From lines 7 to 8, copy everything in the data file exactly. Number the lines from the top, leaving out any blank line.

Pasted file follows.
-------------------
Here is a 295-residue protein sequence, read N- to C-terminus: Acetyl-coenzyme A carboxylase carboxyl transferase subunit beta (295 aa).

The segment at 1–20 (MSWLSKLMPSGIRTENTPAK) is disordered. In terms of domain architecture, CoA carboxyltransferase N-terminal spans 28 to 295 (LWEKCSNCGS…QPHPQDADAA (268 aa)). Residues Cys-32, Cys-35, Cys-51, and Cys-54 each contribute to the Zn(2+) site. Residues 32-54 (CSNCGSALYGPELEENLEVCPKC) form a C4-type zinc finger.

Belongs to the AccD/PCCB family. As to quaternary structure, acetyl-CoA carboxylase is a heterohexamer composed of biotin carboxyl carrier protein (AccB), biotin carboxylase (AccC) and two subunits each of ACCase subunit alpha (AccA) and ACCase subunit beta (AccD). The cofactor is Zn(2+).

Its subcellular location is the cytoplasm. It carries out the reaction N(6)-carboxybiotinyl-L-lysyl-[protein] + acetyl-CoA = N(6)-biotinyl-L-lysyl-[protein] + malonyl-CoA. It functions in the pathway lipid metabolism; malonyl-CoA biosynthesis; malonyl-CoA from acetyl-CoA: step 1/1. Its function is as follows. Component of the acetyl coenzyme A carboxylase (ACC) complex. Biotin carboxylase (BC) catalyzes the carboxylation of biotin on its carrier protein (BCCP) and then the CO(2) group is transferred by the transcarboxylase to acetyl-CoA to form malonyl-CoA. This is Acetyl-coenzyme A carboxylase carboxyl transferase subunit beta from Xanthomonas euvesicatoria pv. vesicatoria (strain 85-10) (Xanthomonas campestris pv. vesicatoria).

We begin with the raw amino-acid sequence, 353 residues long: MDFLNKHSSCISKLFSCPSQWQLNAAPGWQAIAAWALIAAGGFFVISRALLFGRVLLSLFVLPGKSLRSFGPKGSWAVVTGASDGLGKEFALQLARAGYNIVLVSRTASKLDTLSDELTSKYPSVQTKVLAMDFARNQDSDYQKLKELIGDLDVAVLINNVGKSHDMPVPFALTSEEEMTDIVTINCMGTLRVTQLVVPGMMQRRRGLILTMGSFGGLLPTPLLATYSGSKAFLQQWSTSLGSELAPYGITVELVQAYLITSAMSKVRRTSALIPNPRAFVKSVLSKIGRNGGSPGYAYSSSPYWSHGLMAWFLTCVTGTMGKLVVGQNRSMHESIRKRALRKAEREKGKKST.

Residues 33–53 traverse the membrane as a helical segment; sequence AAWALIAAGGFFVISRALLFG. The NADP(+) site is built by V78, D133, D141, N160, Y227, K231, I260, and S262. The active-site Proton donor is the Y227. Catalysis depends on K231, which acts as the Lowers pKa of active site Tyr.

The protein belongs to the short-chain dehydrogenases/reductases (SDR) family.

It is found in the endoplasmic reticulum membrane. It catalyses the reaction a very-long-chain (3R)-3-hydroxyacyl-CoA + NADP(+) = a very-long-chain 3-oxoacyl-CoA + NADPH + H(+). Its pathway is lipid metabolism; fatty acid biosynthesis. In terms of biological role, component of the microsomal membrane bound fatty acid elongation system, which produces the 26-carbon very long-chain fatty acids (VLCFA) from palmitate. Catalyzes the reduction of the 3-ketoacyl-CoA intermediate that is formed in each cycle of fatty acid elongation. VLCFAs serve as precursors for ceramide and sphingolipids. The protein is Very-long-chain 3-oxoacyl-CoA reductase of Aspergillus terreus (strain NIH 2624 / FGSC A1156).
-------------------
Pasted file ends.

The protein belongs to the short-chain dehydrogenases/reductases (SDR) family.

It is found in the endoplasmic reticulum membrane. It catalyses the reaction a very-long-chain (3R)-3-hydroxyacyl-CoA + NADP(+) = a very-long-chain 3-oxoacyl-CoA + NADPH + H(+). Its pathway is lipid metabolism; fatty acid biosynthesis. In terms of biological role, component of the microsomal membrane bound fatty acid elongation system, which produces the 26-carbon very long-chain fatty acids (VLCFA) from palmitate. Catalyzes the reduction of the 3-ketoacyl-CoA intermediate that is formed in each cycle of fatty acid elongation. VLCFAs serve as precursors for ceramide and sphingolipids. The protein is Very-long-chain 3-oxoacyl-CoA reductase of Aspergillus terreus (strain NIH 2624 / FGSC A1156).